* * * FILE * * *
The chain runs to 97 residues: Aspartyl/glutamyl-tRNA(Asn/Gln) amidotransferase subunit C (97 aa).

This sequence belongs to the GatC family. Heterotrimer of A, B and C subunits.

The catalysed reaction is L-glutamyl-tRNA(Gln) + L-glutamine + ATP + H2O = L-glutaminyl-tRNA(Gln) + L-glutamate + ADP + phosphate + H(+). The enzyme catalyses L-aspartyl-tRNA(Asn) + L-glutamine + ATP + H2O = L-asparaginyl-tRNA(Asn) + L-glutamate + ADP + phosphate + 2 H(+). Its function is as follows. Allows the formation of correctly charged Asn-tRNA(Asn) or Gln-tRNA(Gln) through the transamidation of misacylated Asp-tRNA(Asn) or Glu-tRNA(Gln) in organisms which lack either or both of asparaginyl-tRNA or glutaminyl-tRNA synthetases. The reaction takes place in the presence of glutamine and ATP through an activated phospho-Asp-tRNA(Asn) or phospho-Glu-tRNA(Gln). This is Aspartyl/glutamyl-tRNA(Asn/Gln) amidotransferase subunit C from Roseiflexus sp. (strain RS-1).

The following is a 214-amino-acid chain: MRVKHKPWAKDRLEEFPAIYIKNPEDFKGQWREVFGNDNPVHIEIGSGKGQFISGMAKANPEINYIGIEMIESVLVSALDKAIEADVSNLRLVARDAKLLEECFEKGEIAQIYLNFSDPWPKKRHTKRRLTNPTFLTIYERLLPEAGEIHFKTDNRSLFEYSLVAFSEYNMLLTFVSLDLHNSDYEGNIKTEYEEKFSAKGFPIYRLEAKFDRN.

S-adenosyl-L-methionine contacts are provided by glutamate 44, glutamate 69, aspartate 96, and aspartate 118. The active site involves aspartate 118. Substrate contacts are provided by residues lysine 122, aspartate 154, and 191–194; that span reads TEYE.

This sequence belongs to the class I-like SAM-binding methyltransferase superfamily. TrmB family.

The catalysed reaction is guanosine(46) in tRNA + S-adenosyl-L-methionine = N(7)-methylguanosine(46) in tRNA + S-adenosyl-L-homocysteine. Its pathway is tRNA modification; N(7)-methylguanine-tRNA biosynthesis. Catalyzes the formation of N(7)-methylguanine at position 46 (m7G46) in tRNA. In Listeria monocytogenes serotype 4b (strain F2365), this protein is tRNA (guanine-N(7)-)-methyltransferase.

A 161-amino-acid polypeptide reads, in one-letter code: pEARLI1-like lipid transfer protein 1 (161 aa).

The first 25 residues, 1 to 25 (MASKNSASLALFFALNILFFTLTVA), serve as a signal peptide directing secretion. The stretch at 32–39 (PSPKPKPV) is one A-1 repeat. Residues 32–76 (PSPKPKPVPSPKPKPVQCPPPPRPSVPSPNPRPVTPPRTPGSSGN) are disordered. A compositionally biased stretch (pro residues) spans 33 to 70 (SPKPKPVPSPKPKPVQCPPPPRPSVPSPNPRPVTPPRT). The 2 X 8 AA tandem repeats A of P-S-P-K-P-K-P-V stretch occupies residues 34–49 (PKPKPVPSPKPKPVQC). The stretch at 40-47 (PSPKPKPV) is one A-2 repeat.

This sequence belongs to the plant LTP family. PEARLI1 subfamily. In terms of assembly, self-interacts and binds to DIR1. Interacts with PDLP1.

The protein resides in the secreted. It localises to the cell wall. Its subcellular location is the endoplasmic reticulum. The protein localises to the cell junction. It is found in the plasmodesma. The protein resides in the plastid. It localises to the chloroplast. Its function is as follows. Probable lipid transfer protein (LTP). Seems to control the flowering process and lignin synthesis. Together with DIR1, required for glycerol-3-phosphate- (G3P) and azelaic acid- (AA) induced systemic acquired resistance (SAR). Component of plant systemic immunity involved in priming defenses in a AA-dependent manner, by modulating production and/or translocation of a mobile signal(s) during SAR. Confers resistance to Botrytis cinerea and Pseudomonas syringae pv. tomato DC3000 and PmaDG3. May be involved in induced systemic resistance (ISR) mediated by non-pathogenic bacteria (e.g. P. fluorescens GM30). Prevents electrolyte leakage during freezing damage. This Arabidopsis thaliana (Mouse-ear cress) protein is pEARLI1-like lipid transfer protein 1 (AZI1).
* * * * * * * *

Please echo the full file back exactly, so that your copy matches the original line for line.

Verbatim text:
The chain runs to 97 residues: Aspartyl/glutamyl-tRNA(Asn/Gln) amidotransferase subunit C (97 aa).

This sequence belongs to the GatC family. Heterotrimer of A, B and C subunits.

The catalysed reaction is L-glutamyl-tRNA(Gln) + L-glutamine + ATP + H2O = L-glutaminyl-tRNA(Gln) + L-glutamate + ADP + phosphate + H(+). The enzyme catalyses L-aspartyl-tRNA(Asn) + L-glutamine + ATP + H2O = L-asparaginyl-tRNA(Asn) + L-glutamate + ADP + phosphate + 2 H(+). Its function is as follows. Allows the formation of correctly charged Asn-tRNA(Asn) or Gln-tRNA(Gln) through the transamidation of misacylated Asp-tRNA(Asn) or Glu-tRNA(Gln) in organisms which lack either or both of asparaginyl-tRNA or glutaminyl-tRNA synthetases. The reaction takes place in the presence of glutamine and ATP through an activated phospho-Asp-tRNA(Asn) or phospho-Glu-tRNA(Gln). This is Aspartyl/glutamyl-tRNA(Asn/Gln) amidotransferase subunit C from Roseiflexus sp. (strain RS-1).

The following is a 214-amino-acid chain: MRVKHKPWAKDRLEEFPAIYIKNPEDFKGQWREVFGNDNPVHIEIGSGKGQFISGMAKANPEINYIGIEMIESVLVSALDKAIEADVSNLRLVARDAKLLEECFEKGEIAQIYLNFSDPWPKKRHTKRRLTNPTFLTIYERLLPEAGEIHFKTDNRSLFEYSLVAFSEYNMLLTFVSLDLHNSDYEGNIKTEYEEKFSAKGFPIYRLEAKFDRN.

S-adenosyl-L-methionine contacts are provided by glutamate 44, glutamate 69, aspartate 96, and aspartate 118. The active site involves aspartate 118. Substrate contacts are provided by residues lysine 122, aspartate 154, and 191–194; that span reads TEYE.

This sequence belongs to the class I-like SAM-binding methyltransferase superfamily. TrmB family.

The catalysed reaction is guanosine(46) in tRNA + S-adenosyl-L-methionine = N(7)-methylguanosine(46) in tRNA + S-adenosyl-L-homocysteine. Its pathway is tRNA modification; N(7)-methylguanine-tRNA biosynthesis. Catalyzes the formation of N(7)-methylguanine at position 46 (m7G46) in tRNA. In Listeria monocytogenes serotype 4b (strain F2365), this protein is tRNA (guanine-N(7)-)-methyltransferase.

A 161-amino-acid polypeptide reads, in one-letter code: pEARLI1-like lipid transfer protein 1 (161 aa).

The first 25 residues, 1 to 25 (MASKNSASLALFFALNILFFTLTVA), serve as a signal peptide directing secretion. The stretch at 32–39 (PSPKPKPV) is one A-1 repeat. Residues 32–76 (PSPKPKPVPSPKPKPVQCPPPPRPSVPSPNPRPVTPPRTPGSSGN) are disordered. A compositionally biased stretch (pro residues) spans 33 to 70 (SPKPKPVPSPKPKPVQCPPPPRPSVPSPNPRPVTPPRT). The 2 X 8 AA tandem repeats A of P-S-P-K-P-K-P-V stretch occupies residues 34–49 (PKPKPVPSPKPKPVQC). The stretch at 40-47 (PSPKPKPV) is one A-2 repeat.

This sequence belongs to the plant LTP family. PEARLI1 subfamily. In terms of assembly, self-interacts and binds to DIR1. Interacts with PDLP1.

The protein resides in the secreted. It localises to the cell wall. Its subcellular location is the endoplasmic reticulum. The protein localises to the cell junction. It is found in the plasmodesma. The protein resides in the plastid. It localises to the chloroplast. Its function is as follows. Probable lipid transfer protein (LTP). Seems to control the flowering process and lignin synthesis. Together with DIR1, required for glycerol-3-phosphate- (G3P) and azelaic acid- (AA) induced systemic acquired resistance (SAR). Component of plant systemic immunity involved in priming defenses in a AA-dependent manner, by modulating production and/or translocation of a mobile signal(s) during SAR. Confers resistance to Botrytis cinerea and Pseudomonas syringae pv. tomato DC3000 and PmaDG3. May be involved in induced systemic resistance (ISR) mediated by non-pathogenic bacteria (e.g. P. fluorescens GM30). Prevents electrolyte leakage during freezing damage. This Arabidopsis thaliana (Mouse-ear cress) protein is pEARLI1-like lipid transfer protein 1 (AZI1).